Who Gets Custody of Embryos?

Reproductive technology has helped many parents achieve pregnancies that may have been impossible previously. As with any innovation, however, rapid scientific advancements bring new challenges. 

Maybe you thought you didn't need to worry about custody issues in your divorce as you and your soon-to-be ex haven't had kids yet. Or maybe you thought all your custody issues were taken care of with your current kids.

But if you and your ex underwent in vitro fertilization (IVF) together, you might need to address one more issue. The following is an overview of some issues divorcing couples face regarding the custody and use of embryos.

Ownership and Custody of Embryos in the Event of Divorce

There are new ethical and legal dilemmas, some of which are not yet covered by state law.

Twenty years ago, judges and attorneys may not have guessed they would face issues about the custody of frozen genetic material. Frozen embryos have created many questions about parental rights and child custody. The issue of who gets custody of embryos in the event of a breakup is complex and contentious. In most cases, the case will look to the original consent agreement signed by the couples when they created the embryos to determine ownership and custody. Courts may also consider individual circumstances. For example, it could be a factor if the potential mother has cancer and will not be able to conceive without the use of the embryos.

However, new laws and legal challenges are emerging, making this an evolving area of law. It is important to consult with a lawyer to understand your rights and options if you face a custody dispute involving embryos. Child support and other factors may come into play in these cases.

Getting Custody of the Embryos: Real-Life Cases

Take the case of a Tacoma, Washington couple who underwent IVF. The couple had the donor's eggs and the husband's sperm left over after a successful birth. The couple had these frozen with the intention they would fertilize and implant them later. The couple later divorced. The husband then wanted to place the children born from the embryos up for adoption.

The wife appealed the court's ruling, arguing that she wanted to raise any potential children. The egg donor also wanted a say and sided with the wife. The court of appeals judge eventually awarded custody of the frozen embryos to the husband. The wife appealed that decision to the Supreme Court of Washington. In the end, the court awarded neither custody.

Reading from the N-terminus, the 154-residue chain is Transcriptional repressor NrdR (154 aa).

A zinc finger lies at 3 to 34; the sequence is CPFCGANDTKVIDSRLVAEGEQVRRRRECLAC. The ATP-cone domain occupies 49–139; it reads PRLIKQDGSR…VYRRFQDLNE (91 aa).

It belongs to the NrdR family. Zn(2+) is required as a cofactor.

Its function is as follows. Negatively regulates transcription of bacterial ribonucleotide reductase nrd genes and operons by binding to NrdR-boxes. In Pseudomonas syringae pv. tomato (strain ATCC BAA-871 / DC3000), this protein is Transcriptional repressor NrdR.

A similar case in Illinois debated the custody of the couple's frozen embryos. In 1999, the court ordered they remain frozen until the court sorted out the constitutional questions involved. Amid the divorce proceedings, the husband asked the court to grant an order. The order requested the wife not to implant the embryos and attempt pregnancy. The court issued the order. The court also ruled that the custody of the embryos would be part of the divorce trial.

More recently, actress Sofia Vergara and her ex-husband, Nick Loeb, went to court over the use of frozen pre-embryos. The divorcing couple previously agreed to get written consent from the other before using the pre-embryos. When Loeb wanted to implant the embryos into a surrogate without Vergara's consent, the court sided with Vergara. The court blocked Loeb from using the embryos without her consent in accordance with their former agreement.

New Technology Gives Rise to New Legal Issues

Custody cases involving embryos have been the subject of court decisions and case law in several states, including Arizona and New York. These cases show the thorny legal issues that may come from using assisted reproductive technology. This further complicates an already stressful situation like divorce. Couples using this technology usually think of the positive outcomes. They are considering building their family with their spouse, not getting a divorce. The topic of custody of the embryos after a breakup rarely crosses their minds.

But the reality is that not all marriages last forever. Couples would be well advised to discuss the legal impact of their decisions before the fact. An experienced family law attorney can help provide legal advice. If, for some reason, "happily ever after" doesn't happen, at least they will be well prepared to face the legal challenges ahead.

Who Gets Custody of the Embryos? An Attorney Can Help Sort It All Out

Figuring out child custody issues with existing children is hard enough. The situation involving potential future children can be hard, too. Custody disputes are complicated and typically elicit heightened emotions from the divorcing couple.

It is best to work with a custody attorney to secure your legal rights in the event of divorce. Married couples looking to start their families don't want to think about divorce, but this can help avoid several headaches.

Get peace of mind today by meeting with an experienced child custody lawyer.

Was this helpful?

Can I Solve This on My Own or Do I Need an Attorney?

  • Both parents can seek custody of their children — with or without an attorney
  • An attorney can help get the custody and visitation agreement you want
  • An attorney will advocate for your rights as a parent

A lawyer can help protect your rights and your children's best interests. Many attorneys offer free consultations.

Find a local attorney

Don't Forget About Estate Planning

Once new child custody arrangements are in place, it’s an ideal time to create or change your estate planning forms. Take the time to add new beneficiaries to your will and name a guardian for any minor children. Consider creating a financial power of attorney so your agent can pay bills and provide for your children. A health care directive explains your health care decisions and takes the decision-making burden off your children when they become adults.

Start Planning